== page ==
Deleuze and History (Deleuze Connections) by Jeffrey A. Bell, Claire Colebrook

By Jeffrey A. Bell, Claire Colebrook

Time, evolution, changing into, and family tree are principal options in Deleuze's paintings, but there was no sustained research of his philosophy when it comes to the query of heritage. these operating in historical past, the background of principles, technology, evolutionary psychology, and interdisciplinary initiatives inflected by way of old difficulties will take advantage of this quantity, which applies Deleuze's philosophy to ancient strategy, describes the severe giant's personal use of the background of philosophy, elaborates on his complicated theories of time and evolution, and stocks his interpretations of ancient thinkers comparable to Hume and Nietzsche. the world over well known individuals comprise: Paul Patton, Manuel DeLanda, John Protevi, Ian Buchanan, Tim Flanagan, Keith Ansell Pearson, James Williams, Eve Bischoff, Miguel de Beistegui, and Jay Lampert.

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In this manner, he shows up the madness of incarcerating the insane, the arbitrariness and injustice of imprisoning convicts, the irrationality of making our identity as subjects depend upon our sexual behaviour. These are all examples of practices that were previously considered unproblematic or unavoidable but that we can now perceive as contingent and open to change (Foucault 1997). Deleuze argues that Foucault writes from the perspective of the actuel albeit in a sense closer to Nietzsche’s untimely than to the ordinary French sense of this word, namely that which is current or present.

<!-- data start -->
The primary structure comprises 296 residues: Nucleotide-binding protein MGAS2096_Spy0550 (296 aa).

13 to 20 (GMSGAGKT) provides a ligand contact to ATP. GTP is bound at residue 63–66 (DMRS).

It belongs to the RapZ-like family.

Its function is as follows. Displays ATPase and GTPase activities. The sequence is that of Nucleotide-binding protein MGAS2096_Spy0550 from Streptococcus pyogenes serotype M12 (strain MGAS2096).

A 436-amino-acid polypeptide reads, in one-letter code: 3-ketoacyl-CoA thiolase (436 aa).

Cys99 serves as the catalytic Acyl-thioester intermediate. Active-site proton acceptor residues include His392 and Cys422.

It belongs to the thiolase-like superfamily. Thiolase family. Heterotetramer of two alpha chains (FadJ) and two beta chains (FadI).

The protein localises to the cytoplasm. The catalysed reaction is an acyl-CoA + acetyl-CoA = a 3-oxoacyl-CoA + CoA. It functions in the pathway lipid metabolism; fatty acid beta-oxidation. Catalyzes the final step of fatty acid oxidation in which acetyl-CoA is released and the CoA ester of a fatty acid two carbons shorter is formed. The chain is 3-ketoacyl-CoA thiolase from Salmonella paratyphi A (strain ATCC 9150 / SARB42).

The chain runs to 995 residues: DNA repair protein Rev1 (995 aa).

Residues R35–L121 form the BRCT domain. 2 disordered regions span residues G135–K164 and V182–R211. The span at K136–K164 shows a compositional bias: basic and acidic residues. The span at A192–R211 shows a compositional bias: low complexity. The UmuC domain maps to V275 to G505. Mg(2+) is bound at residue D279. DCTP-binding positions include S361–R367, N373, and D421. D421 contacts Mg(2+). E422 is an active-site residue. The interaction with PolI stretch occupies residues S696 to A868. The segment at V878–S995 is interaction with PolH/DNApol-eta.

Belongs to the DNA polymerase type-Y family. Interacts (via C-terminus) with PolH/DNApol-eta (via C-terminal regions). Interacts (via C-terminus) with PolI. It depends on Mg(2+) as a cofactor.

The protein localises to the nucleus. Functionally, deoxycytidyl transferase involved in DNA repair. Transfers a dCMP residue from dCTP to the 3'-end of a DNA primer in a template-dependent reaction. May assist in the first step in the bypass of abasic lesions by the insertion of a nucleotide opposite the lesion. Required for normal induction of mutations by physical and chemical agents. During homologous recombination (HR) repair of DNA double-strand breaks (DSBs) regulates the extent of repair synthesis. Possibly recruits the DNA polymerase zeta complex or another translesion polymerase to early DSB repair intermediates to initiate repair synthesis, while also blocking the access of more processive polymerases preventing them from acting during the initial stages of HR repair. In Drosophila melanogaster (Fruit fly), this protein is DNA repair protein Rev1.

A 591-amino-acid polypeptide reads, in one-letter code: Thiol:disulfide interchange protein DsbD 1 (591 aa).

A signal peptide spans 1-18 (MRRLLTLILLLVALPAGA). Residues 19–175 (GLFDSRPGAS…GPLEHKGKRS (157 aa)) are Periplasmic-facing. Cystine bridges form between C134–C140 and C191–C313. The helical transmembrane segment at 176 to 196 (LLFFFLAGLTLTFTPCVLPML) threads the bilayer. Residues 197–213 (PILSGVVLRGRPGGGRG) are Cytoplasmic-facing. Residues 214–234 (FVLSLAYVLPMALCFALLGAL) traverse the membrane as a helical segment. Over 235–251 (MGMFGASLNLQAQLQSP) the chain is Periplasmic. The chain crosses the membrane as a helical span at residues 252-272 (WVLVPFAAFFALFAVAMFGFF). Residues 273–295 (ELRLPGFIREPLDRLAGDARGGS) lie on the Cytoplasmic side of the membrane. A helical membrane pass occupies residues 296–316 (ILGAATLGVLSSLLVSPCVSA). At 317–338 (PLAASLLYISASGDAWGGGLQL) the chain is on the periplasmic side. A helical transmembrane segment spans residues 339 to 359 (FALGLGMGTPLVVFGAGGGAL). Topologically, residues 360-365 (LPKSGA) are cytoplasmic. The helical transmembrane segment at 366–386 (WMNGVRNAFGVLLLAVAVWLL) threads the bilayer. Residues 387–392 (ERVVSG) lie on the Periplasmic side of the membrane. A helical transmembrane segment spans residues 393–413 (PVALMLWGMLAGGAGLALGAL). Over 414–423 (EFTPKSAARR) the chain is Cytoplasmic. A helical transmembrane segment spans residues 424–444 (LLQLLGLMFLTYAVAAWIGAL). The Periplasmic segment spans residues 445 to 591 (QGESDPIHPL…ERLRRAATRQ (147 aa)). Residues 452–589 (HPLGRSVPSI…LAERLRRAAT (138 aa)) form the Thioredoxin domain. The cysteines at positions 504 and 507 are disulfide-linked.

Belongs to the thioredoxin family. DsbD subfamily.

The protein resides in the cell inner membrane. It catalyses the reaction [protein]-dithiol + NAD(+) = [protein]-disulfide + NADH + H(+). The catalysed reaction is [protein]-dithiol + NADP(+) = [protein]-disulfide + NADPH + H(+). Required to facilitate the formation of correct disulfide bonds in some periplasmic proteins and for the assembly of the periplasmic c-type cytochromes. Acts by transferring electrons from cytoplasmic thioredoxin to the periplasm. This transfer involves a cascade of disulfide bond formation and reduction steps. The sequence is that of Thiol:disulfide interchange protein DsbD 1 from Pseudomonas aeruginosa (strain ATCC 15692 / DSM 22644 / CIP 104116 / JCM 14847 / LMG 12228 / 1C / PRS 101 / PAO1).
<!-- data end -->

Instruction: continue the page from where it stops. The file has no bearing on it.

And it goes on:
While capitalism is a social machine that operates by allowing everything to enter into, and be defined by, its capacity to be exchanged, reformed and circulated, it allows one form – the family and the speaking subject – to act as a privileged body that appears to define and control the socio-historical political whole (Deleuze and Guattari 1977: 91). All exchange and all societies appear to be subtended by familial man. But while capitalism is an event within historical time, clearly different from feudalism and primitivism, once capitalism occurs it allows for a re-reading of all history.

Deleuze, G. (1990b), Expressionism in Philosophy: Spinoza, trans. Martin Joughin, New York: Zone Books. Deleuze, G. (1993), The Fold: Leibniz and the Baroque, trans. Tom Conley, Minneapolis: University of Minnesota Press. Deleuze, G. (1994), Difference and Repetition, trans. Paul Patton, London: Athlone Press. Deleuze, G. (2004), Francis Bacon: The Logic of Sensation, trans. Daniel W. Smith, Minneapolis: University of Minnesota Press. Deleuze, G. (2006), Nietzsche and Philosophy, trans. Hugh Tomlinson, New York: Columbia University Press.

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